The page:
This morning I got an email from Sal Khan, Founder & Executive Director of Khan Academy.
By force of habit I usually place these emails in my "Later" folder, however this time I couldn't resist reading it.
There is nothing special about the email's writing or design or the time I got it. It's a usual marketing email that you would automatically get from many of the services you sign up to.
However, the subject line spoke to something I related to right away. It hit deep, and connected to something I dealt with in my life.
Subject: Why I'll never tell my son he's smart
I’d like to introduce you to an important idea that you can apply to learning anything, from algebra to a new language or instrument. It’s called a growth mindset.
Research has shown that you can improve your ability to learn by changing how you think about learning. Learning isn’t about being “smart”; instead, it’s about practicing and persevering through challenges. I wanted to share this article I wrote with you and encourage you to explore building your own growth mindset:
Founder & Executive Director
I read the email and immediately read the article which is 2 years old. But that didn't matter, the topic was relevant and timeless.
In the article Sal describes his experience with his 5 year old son, and how he takes the growth mindset approach instead of a fixed mindset, based on research from Stanford University and recommends that it's a better approach to learning, education and for working with people.
The article is short, to the point, and had great value.
But unlike any other good article that that's a good read that I then forget when I'm back to my busy day, this one connected to my personal experience. And I felt compelled to say thank you, to let Sal know how valuable was it to hear his story and to how I enjoyed his sharing. So I hit reply wanting to say thank you.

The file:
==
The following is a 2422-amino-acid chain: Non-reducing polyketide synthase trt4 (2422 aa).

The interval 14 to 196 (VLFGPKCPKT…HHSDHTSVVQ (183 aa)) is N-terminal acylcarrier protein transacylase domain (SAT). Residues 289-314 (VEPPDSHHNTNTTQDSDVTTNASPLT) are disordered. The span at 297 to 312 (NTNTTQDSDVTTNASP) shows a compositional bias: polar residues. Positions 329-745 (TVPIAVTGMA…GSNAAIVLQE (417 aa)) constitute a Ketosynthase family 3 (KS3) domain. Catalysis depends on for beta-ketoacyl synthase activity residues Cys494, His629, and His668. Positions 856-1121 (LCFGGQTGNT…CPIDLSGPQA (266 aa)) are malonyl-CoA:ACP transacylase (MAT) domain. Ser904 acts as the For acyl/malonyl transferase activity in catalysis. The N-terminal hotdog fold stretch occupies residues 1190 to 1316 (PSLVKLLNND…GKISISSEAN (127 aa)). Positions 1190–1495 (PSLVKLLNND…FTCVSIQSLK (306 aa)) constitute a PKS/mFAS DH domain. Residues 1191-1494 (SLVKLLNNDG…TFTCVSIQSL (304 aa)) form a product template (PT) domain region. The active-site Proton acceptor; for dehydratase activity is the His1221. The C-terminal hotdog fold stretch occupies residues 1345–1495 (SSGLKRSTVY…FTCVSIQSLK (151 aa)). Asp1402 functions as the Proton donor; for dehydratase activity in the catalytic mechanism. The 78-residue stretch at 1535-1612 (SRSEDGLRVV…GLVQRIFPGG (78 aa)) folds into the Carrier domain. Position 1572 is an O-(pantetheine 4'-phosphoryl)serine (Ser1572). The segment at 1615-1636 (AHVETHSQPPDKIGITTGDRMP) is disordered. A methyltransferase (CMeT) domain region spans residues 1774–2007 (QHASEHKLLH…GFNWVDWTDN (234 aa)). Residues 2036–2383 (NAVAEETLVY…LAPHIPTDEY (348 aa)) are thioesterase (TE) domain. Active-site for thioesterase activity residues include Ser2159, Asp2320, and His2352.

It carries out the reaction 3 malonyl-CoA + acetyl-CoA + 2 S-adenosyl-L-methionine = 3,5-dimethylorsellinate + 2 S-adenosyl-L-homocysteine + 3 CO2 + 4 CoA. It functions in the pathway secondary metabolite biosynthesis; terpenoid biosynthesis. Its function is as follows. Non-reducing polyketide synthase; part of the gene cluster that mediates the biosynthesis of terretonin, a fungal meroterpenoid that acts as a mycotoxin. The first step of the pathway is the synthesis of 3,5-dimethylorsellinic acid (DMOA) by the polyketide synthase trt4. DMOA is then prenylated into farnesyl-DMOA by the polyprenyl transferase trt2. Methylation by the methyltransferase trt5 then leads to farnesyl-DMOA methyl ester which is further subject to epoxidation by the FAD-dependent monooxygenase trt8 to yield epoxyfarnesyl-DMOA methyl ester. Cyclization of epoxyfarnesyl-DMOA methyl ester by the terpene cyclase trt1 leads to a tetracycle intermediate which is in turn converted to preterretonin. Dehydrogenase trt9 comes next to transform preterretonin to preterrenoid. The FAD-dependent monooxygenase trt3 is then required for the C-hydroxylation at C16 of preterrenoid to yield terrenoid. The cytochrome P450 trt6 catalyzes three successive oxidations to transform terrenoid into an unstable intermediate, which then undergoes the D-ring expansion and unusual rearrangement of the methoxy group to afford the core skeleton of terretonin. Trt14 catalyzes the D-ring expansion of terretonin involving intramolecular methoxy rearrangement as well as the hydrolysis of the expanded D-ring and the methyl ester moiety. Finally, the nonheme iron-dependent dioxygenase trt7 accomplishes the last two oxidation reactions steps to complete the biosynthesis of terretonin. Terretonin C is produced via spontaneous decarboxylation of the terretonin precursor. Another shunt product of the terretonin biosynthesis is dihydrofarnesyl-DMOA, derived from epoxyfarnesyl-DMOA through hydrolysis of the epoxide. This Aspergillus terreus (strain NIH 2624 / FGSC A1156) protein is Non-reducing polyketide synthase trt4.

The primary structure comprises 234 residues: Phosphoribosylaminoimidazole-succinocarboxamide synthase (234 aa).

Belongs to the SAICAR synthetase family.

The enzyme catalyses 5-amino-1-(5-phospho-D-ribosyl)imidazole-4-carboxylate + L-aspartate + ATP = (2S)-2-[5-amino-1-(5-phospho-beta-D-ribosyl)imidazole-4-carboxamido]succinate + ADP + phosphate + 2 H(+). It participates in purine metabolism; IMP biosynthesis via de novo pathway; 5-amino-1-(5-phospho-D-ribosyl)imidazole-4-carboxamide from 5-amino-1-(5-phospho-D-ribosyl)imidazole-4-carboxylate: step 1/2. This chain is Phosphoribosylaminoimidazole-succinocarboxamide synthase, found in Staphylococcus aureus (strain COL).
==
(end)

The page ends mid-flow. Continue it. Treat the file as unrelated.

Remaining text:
However, I found myself writing and writing nonstop.
My Email to Sal*
This hits very deep for me
All my life I’ve been called smart by my mom, everyone in my family, relatives, and friends of the family called me smart and that my success is a given.
I was born and raised in Syria, where this kind of behaviour is perceived to be loving and an acknowledgment of someone’s status and family.
Of course I was smart, after all I come from a line of great and highly respected individuals!
That was the perception. Obviously I liked that a lot. Made me feel superior.
But that led to catastrophic consequences when I was an adult.
Just like you said, I thought success was guaranteed by who I am, not by how hard I work. While that didn’t mean I worked less or didn’t put the effort. I had great work ethics. But I attributed my success to who I am and how smart I was, not to how much I’ve grown and learned.
So when the lucky success streak came to a sudden halt and a spectacular failure, I internalized that. And instead of seeing it as a chance to learn and grow. I saw it as a confirmation that I wasn’t smart, that my parents lied to me. Or even if I was smart, I wasn’t smart enough to make a project a success.
I was playing a blame game. I blamed everyone. And most of all I blamed myself. And taking my own life was the most incessant dominating thought in my mind.